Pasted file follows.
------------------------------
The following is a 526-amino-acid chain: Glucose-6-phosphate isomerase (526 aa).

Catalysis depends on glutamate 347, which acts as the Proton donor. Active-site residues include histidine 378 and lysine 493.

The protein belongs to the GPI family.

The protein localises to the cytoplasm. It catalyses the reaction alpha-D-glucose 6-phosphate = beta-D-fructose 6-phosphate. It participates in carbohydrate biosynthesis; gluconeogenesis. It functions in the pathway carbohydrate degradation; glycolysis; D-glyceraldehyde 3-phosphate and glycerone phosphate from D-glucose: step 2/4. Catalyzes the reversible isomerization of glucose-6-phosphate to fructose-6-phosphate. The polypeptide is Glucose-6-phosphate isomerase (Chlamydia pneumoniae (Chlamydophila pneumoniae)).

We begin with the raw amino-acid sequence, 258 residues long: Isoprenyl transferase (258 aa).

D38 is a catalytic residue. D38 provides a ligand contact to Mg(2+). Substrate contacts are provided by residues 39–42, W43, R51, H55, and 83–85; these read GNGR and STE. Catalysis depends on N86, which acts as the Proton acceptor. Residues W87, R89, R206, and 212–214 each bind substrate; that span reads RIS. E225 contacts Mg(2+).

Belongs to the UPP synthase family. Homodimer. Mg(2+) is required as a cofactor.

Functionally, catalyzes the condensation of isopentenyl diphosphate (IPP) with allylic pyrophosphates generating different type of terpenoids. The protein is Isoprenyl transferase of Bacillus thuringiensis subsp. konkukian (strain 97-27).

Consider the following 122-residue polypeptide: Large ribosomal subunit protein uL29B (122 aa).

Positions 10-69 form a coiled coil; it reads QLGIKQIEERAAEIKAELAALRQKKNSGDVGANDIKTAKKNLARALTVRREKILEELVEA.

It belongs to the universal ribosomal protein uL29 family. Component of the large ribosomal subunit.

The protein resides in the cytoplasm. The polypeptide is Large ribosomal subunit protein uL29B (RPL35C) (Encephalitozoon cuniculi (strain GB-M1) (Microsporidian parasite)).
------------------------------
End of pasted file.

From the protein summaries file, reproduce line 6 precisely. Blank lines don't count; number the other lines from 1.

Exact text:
D38 is a catalytic residue. D38 provides a ligand contact to Mg(2+). Substrate contacts are provided by residues 39–42, W43, R51, H55, and 83–85; these read GNGR and STE. Catalysis depends on N86, which acts as the Proton acceptor. Residues W87, R89, R206, and 212–214 each bind substrate; that span reads RIS. E225 contacts Mg(2+).